The students and FU workers were doing their best to get the building complete in time. They worked over time 7 days a week. The multipurpose has 100% of the bamboo roof structure and the GI Sheet roof is about halfway installed, two weeks before graduation. There are nearly 300 bamboo joints that needed to be tied with rattan or "uway" to cover the epoxy. And though it takes a lot of time to tie just one joint, the team doubled their work force and many tasks had been worked on simultaneously.
Wrapping it all up, the final week marked the week before graduation, March 22, 2014. Finishes were major priority: Bamboo structure is getting its final clear coat, black enamel paint finish at metal frames, and finish paint at the concrete walls. Electrical is being installed. Plumbing fixtures are finally in and CR tiles are grouted. It's getting there. Students are happy to see the light at the end of this tunnel.
It has been amazing to see the progress at the multipurpose hall for the past few weeks. Thanks to the number of volunteers from Entheos IT and the Office of Administration, the long wait is finally over.
It's been over three months since we started construction in September. We are two weeks behind schedule due to typhoon season. Typhoon Haiyan (Yolanda) ripped through the Central Visayas on November 8. The islands located Northeast of Dumaguete (Leyte Island and Tacloban City) were hit the hardest. Dumaguete was fortunate to receive little damage from wind, rain, or floods. However, Haiyan set a tone for weather as the weeks continued with heavy rains.
On site, the students and workers managed to pump the water from the footing trenches, pedestals, and the septic tank. Lately, the weather has been drier and we're able to make more progress on the concrete foundation work. Meanwhile, we're treating bamboo with a solution of pesticide, kerosene, and diesel mixture.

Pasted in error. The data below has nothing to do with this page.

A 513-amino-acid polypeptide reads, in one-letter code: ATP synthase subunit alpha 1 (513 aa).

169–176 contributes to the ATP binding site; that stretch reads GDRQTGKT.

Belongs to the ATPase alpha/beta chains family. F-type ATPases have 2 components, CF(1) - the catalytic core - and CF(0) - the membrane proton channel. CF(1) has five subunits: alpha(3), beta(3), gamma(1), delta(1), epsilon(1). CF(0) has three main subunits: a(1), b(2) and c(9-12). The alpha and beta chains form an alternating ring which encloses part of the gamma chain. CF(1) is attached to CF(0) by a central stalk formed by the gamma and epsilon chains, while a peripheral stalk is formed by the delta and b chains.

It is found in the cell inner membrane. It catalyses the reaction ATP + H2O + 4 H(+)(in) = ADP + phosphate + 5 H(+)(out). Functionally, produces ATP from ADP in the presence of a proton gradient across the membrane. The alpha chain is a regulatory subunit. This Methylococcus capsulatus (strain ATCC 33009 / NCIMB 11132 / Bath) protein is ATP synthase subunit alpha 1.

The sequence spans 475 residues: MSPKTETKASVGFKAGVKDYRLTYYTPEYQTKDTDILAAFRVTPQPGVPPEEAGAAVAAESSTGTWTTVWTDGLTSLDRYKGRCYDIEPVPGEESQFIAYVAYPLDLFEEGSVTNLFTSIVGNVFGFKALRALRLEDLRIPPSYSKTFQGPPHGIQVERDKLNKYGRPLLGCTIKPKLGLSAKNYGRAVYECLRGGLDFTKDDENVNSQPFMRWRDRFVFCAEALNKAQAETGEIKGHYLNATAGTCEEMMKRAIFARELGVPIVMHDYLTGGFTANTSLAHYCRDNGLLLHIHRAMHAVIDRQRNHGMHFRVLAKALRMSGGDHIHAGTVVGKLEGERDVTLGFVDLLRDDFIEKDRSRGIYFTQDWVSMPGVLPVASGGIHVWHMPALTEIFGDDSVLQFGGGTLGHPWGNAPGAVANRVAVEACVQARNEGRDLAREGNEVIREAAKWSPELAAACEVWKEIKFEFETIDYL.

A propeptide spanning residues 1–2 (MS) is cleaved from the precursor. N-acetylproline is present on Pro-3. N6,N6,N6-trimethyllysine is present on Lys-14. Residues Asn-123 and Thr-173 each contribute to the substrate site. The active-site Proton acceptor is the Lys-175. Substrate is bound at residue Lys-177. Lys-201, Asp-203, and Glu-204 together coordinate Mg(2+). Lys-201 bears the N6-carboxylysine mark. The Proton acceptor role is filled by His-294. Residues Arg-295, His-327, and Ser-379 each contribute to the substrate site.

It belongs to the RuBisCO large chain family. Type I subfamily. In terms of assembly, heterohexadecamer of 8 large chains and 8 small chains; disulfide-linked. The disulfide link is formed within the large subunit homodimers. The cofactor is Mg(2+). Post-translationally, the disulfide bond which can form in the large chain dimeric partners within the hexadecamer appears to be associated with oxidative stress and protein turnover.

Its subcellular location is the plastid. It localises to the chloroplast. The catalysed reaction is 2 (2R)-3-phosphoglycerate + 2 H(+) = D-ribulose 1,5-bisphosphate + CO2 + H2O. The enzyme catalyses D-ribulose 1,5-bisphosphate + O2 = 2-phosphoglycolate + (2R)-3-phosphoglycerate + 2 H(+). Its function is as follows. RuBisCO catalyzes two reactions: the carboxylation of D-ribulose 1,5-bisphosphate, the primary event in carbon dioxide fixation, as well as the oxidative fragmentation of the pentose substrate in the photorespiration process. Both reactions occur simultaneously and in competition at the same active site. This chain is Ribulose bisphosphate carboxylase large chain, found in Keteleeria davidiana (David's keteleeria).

We are only 1 week behind schedule from our estimate on pouring the slab on grade concrete floor. This is great news! There was much preparation for this monumental day: securing 50 sacks of cement, 100 sacks of sand, 150 sacks of gravel, tying re-bar matting, tamping the soil and soil poisoning. By Saturday we had everything prepped and ready with four volunteers from Sir Marlon Tanilon's engineering class. At the end of the day on Saturday, the slab was about 2/3 poured.
Additional progress on the clay block walls at the CR and Storage Room are piling high. The building is starting to take form and we continue to move forward.
Project Reports on GlobalGiving are posted directly to globalgiving.org by Project Leaders as they are completed, generally every 3-4 months. To protect the integrity of these documents, GlobalGiving does not alter them; therefore you may find some language or formatting issues.
If you donate to this project or have donated to this project, you will get an e-mail when this project posts a report. You can also subscribe for reports via e-mail without donating or by subscribing to this project's RSS feed.